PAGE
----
This is my response, in honor of the Ghost Hunter Report, but far more importantly, in honor of the incredible, inspiring vision that Xander and Pippi have for this house, for making this space for women artists. For acknowledging the long line of women that we follow, and the ones that we hope to make space for in the future.
GHOST INTERVIEW: VIRGINIA WOOLF
Do you know what day it is today?
The day after my birthday; in fact, I’m 38.
How do you feel right now?
I’m a great deal happier than I was at 28; and happier today than I was yesterday having just this afternoon arrived at some idea for a new form for a new novel. My doubt is how far it will enclose the human heart – am I sufficiently mistress of my dialogue to meet it there?
The approach will be entirely different this time: no scaffolding, scarcely a brick to be seen; all crepuscular, but the heart, the passion, the humor, everything as bright as a fire in the mist.
Are you in pain?
I’m desolate, dusty, and disillusioned.
I’m a little anxious. My heart in my mouth.
I’m a little uppish though, and self assertive.
Do you have any relatives?
How beautiful they were, those old people – I mean, father and mother – how simple, how clear, how untroubled. I have been dipping into old letters and father’s memoirs. He loved her: oh and was so candid and reasonable and transparent – and had such a fastidious and delicate mind.
How serene and gay even, their life reads to me: no mud, no whirlpools. And so human – with the children and the little hum and song of the nursery. But if I read as a contemporary, I shall lose my child’s vision and so must stop. Nothing turbulent; nothing involved; no introspection.
Do you have a husband?
Is it chiefly intellectual snobbery to say that I dislike them?
Do you know who is the current president of the United States?
Why is life so tragic; so like a little strip of pavement over an abyss… I wonder how I am ever to walk to the end.
Do you know any other ghosts?
I intend to spend the evenings of this week of captivity in making out an account of my friendships and their present condition, with some account of my friends’ characters; and to add an estimate of their work and a forecast of their future work.
Do you enjoy frightening people?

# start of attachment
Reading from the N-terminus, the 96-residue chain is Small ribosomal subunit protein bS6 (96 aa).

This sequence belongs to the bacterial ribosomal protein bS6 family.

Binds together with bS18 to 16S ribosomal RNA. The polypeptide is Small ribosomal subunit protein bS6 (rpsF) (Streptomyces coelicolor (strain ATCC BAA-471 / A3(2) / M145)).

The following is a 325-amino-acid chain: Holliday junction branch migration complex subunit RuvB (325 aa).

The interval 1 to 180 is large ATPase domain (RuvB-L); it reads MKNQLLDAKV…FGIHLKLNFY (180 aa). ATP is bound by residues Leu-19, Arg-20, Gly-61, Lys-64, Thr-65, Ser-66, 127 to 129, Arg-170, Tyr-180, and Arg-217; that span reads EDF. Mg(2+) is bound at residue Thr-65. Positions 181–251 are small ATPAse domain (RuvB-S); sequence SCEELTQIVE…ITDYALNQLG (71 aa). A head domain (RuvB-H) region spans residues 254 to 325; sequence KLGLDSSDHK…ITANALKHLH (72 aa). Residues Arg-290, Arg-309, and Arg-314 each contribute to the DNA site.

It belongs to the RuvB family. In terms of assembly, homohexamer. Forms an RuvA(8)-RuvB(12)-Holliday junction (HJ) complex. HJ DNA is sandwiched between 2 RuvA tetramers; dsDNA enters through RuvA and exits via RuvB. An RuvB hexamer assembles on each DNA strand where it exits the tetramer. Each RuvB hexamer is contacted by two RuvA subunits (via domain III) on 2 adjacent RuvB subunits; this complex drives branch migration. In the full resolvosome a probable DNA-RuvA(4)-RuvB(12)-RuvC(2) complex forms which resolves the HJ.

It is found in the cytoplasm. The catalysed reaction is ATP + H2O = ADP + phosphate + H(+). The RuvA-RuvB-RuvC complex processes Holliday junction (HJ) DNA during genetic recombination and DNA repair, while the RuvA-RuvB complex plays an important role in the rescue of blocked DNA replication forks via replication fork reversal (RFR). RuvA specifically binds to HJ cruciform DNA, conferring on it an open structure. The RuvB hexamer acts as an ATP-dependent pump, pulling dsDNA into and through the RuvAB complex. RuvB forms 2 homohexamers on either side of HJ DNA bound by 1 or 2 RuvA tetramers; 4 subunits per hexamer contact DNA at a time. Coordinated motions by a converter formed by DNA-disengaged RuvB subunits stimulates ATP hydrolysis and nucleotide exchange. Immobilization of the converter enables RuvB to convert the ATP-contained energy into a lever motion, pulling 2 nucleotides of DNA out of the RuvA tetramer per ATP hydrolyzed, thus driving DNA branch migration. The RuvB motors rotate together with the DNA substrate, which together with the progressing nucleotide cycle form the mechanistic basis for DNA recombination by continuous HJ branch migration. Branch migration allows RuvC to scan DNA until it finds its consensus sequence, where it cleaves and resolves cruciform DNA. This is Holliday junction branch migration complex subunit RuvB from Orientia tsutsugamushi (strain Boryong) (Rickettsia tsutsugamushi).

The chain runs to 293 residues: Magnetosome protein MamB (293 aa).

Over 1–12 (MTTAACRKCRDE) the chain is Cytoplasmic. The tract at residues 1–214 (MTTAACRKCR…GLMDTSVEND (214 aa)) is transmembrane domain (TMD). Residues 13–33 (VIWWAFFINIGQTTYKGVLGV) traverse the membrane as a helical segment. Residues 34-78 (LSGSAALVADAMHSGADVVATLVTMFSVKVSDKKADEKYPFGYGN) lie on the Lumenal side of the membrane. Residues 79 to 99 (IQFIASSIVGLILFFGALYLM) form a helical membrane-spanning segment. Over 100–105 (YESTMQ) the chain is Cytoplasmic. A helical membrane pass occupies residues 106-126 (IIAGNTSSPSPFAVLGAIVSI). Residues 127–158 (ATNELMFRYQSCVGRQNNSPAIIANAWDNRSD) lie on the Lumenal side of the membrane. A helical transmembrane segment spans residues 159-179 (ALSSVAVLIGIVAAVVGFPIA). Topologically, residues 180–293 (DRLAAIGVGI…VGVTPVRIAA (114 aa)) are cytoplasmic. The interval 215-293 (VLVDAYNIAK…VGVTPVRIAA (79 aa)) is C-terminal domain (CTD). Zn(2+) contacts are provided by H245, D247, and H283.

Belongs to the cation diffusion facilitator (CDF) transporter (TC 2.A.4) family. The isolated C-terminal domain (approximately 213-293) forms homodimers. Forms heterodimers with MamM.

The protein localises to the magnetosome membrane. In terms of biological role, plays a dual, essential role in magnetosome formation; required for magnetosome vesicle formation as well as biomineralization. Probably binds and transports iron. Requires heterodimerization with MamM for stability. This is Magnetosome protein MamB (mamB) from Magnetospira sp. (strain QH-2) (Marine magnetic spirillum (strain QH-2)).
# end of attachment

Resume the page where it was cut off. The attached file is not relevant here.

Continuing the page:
What frightens people the most?
It is presumably bad thing to look through articles, reviews, etc., to find one’s own name. Yet I often do.
Have you ever attacked anyone using your ghostly powers?
That a famous library has been cursed by a woman is a matter of complete indifference to a famous library.
Do you ever remember a moment when you consciously chose to become a ghost?
Here I am chained to my rock; forced to do nothing; doomed to let every worry, spite, irritation and obsession scratch and claw and come again. No one is as miserable as I am.
Are you tired of being a ghost?
In some ways, it’s rather like writing.
If there anything I can do to help you find peace?
I told you that Shakespeare had a sister; but do not look for her in Sir Sidney Lee’s life of the poet. She died young – alas, she never wrote a word.
She lies buried where the omnibuses now stop, opposite the Elephant and Castle.
Now my belief is that this poet who never wrote a word and was buried at the crossroads still lives. She lives in you and in me, and in many other women who are not here tonight, for they are washing up the dishes and putting the children to bed.
But she lives; for great poets do not die; they are continuing presences; they need only the opportunity to walk among us in the flesh.
This opportunity, as I think, it is now coming within your power to give her.
For my belief is that if we live another century or so – I am talking of the common life which is the real life and not of the little separate lives which we live as individuals – and have five hundred a year each of us and rooms of our own; if we have the habit of freedom and the courage to write exactly what we think; if we escape a little from the common sitting room and see human beings not always in relation to each other but in relation to reality; and the sky, too, and the trees or whatever it may be in themselves…
If we face the fact, for it is a fact, that there is no arm to cling to, but that we go alone and that our relation is to the world of reality and not only to world of men and women, then the opportunity will come and the dead poet who was Shakespeare’s sister will put on the body which she has so often laid down.
Drawing her life from the lives of the unknown who were her forerunners, as her brother did before her, she will be born.
As for her coming without that preparation, without that effort on our part, without that determination that when she is born again she shall find it possible to live and write her poetry, that we cannot expect, for that would be impossible.
But I maintain that she would come if we worked for her.
And so for us to work for a while, even in poverty and obscurity, is worthwhile.